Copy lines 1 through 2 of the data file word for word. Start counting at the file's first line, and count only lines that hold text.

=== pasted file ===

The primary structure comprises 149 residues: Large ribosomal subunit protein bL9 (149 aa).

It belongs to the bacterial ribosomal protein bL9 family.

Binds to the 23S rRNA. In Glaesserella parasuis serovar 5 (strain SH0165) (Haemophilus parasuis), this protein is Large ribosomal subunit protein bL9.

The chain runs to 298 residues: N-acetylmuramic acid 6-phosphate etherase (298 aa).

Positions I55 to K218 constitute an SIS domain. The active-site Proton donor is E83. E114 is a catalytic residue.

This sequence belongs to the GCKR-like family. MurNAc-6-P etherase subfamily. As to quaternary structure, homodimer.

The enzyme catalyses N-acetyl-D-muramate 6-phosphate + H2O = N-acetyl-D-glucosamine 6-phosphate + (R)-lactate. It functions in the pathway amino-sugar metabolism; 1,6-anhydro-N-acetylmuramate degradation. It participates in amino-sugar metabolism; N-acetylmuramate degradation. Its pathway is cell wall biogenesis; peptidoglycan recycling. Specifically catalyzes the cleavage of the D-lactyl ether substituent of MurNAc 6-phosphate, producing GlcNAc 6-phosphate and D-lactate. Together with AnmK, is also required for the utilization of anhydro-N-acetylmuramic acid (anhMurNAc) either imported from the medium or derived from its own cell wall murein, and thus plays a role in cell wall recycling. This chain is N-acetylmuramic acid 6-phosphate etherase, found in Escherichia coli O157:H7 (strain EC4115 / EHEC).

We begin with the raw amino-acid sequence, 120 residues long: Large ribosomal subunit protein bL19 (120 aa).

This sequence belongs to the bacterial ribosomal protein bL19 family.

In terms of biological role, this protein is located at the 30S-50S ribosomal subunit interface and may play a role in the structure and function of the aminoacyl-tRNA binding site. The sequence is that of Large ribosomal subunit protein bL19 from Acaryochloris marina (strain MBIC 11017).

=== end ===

The primary structure comprises 149 residues: Large ribosomal subunit protein bL9 (149 aa).

It belongs to the bacterial ribosomal protein bL9 family.